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This article contains nude images, which may be NSFW.
Have you ever dreamed of standing buck naked alongside 99 other buck naked people for the purpose of conveying the “strength, intuition and wisdom of progressive and enlightened women?”
Your moment has arrived.
Spencer Tunick, a Brooklyn artist best known for his large-scale installments of nude models, plans to photograph 100 women baring all at this year’s Republican National Convention.
The four-day convention, which will presumably result in the nomination of reality TV star Donald Trump for president, will begin on July 18 at the Quicken Loans Arena in Cleveland, Ohio.
Tunick has launched a website to facilitate the recruitment of the nude models, who are intended to reflect “a wide range of body types and skin tones,” according to a description by the artist. To this aim, the number of participants has been capped at 100 people. (Although Tunick routinely includes men in his art, only women are being sought after for this upcoming work.)
According to Tunick, the women, who will be totally nude for a brief period of time, will hold up large “mirror discs” intended to “reflect the knowledge and wisdom of progressive women and the concept of ‘Mother Nature’ into and onto the convention center, cityscape and horizon in Cleveland.”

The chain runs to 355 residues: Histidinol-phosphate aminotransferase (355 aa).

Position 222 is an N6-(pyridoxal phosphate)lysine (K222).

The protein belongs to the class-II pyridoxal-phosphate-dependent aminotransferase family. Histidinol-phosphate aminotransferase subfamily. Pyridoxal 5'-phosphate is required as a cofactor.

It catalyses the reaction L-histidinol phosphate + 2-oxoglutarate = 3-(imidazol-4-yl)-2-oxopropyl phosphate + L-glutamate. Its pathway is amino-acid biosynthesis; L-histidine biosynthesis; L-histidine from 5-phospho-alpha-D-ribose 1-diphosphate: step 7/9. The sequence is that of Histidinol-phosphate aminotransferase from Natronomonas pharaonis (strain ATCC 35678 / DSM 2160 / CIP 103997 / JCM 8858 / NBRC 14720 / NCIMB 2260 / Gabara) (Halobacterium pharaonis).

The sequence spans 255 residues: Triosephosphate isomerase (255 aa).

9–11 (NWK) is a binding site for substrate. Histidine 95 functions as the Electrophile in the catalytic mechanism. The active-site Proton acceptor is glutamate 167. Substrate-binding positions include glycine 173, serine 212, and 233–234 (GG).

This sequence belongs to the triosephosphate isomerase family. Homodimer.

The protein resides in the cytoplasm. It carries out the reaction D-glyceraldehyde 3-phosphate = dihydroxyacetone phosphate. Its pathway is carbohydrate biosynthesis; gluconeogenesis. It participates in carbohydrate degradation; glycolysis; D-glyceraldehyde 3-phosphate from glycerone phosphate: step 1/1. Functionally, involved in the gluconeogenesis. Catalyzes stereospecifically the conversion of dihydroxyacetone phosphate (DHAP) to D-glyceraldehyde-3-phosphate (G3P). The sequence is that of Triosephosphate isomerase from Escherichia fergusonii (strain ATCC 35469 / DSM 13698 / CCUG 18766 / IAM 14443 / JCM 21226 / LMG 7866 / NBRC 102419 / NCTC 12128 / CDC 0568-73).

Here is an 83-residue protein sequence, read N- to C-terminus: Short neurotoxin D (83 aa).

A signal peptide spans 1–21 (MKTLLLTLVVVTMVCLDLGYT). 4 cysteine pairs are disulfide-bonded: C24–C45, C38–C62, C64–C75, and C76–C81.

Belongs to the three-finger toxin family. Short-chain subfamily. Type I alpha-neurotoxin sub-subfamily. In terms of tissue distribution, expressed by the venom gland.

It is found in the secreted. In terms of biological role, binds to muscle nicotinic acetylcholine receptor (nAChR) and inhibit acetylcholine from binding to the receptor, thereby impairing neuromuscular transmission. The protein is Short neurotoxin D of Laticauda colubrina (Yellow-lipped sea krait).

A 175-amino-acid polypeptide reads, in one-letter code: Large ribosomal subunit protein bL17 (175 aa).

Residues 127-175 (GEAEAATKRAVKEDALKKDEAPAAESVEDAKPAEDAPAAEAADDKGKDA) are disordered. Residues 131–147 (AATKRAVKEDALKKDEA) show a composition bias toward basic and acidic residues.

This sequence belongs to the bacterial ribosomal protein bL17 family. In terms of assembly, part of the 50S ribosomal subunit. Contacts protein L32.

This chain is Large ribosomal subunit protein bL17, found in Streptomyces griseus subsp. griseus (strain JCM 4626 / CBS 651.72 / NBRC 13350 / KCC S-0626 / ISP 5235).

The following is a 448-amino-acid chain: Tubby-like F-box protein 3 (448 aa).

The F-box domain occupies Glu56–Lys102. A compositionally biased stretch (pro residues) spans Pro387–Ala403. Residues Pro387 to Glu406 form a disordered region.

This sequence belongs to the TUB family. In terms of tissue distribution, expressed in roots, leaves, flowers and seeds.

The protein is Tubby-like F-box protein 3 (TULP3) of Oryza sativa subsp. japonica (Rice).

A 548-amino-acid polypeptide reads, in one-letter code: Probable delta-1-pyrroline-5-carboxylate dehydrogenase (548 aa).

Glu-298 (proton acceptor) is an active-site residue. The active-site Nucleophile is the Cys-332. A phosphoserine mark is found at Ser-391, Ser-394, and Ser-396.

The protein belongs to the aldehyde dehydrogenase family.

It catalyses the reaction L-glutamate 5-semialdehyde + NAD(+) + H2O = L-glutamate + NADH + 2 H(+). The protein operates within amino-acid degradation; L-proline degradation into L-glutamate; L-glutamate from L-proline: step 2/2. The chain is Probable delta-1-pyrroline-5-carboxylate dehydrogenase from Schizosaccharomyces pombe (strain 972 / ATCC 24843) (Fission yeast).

The work has been titled “Everything She Says Means Everything.” Interested parties must submit a clothing-optional photo of themselves through Tunick’s website.
It should be noted—as Tunick’s website contains no legal warning whatsoever—that it is against Ohio law to expose one’s “private parts” in public. A conviction for indecent exposure will result in a criminal record, could result in jail time, and, if minors are present, registration as a sex offender.
Tunick was previously arrested himself in New York, though he contended the arrest was illegal due to state laws that allow working with nudity.
The artist did not immediately respond to a request for comment.
Dell Cameron was a reporter at the Daily Dot who covered security and politics. In 2015, he revealed the existence of an American hacker on the U.S. government's terrorist watchlist. He is a co-author of the Sabu Files, an award-nominated investigation into the FBI's use of cyber-informants. He became a staff writer at Gizmodo in 2017.